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Restoration Of Native Fishes Continues

Great Basin National Park

National Park News

As part of a continuing effort to restore all extirpated native fish species, staff from Great Basin National Park, the Utah Division of Wildlife Resources, and the Nevada Division of Wildlife successfully relocated three species of nongame fishes into a park stream on Thursday, October 2nd. 

These three species of nongame fish – mottled sculpin, speckled dace, and redside shiner –  originally occupied several of the park’s perennial streams. With the cooperation of a private landowner, about two hundred fish of each species were collected from a nearby stream in Snake Valley and released into Strawberry Creek, which has a thriving population of reintroduced Bonneville cutthroat trout. 

Great Basin National Park began its native fish restoration efforts in 1999 with a project that reintroduced Bonneville cutthroat trout.  In 2005 and 2006, with five self-sustaining populations of Bonneville cutthroat trout now in the park, the focus shifted to restoring the complete native fish assemblages with the first reintroduction of the three nongame fishes to two park streams – Strawberry Creek and South Fork Big Wash.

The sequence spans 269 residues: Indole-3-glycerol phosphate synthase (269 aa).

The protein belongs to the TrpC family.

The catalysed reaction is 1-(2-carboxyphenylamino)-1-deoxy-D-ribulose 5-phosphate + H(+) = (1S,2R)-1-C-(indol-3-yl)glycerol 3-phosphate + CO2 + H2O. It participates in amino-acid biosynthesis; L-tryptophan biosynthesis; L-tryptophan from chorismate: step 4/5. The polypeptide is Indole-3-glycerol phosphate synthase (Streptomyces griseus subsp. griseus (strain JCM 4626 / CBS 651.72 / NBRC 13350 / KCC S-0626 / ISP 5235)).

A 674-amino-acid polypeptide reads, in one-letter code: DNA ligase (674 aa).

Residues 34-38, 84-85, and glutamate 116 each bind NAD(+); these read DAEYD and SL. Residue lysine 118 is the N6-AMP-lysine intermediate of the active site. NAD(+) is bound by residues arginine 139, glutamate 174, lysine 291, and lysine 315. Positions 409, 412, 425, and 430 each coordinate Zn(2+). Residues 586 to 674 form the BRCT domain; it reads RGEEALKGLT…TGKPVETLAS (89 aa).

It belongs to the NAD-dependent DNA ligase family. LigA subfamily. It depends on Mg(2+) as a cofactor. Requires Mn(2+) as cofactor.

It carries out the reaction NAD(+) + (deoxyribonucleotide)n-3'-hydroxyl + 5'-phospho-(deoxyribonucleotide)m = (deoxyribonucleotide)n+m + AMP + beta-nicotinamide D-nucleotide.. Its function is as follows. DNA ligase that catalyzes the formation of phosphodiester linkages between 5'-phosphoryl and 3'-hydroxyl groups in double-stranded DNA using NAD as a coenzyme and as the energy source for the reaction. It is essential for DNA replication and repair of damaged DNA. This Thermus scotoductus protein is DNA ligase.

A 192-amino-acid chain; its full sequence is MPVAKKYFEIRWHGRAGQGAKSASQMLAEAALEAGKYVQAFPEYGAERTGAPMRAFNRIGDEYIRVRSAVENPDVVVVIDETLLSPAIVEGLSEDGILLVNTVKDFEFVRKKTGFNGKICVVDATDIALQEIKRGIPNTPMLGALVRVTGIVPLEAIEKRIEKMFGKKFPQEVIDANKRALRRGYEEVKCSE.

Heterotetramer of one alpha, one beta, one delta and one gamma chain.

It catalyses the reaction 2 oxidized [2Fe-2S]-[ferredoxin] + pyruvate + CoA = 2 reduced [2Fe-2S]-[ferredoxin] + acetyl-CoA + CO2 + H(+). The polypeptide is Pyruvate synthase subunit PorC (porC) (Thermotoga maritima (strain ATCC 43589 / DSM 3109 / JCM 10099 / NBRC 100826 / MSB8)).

Future goals of the project include expanding their distribution throughout Strawberry Creek and establishing populations in other park streams.   If successful, the reintroduction efforts will restore all extirpated fishes to several park streams and at the same time create refugia populations in a region where many populations of native fishes were lost or reduced historically and continue to be vulnerable to extirpation.


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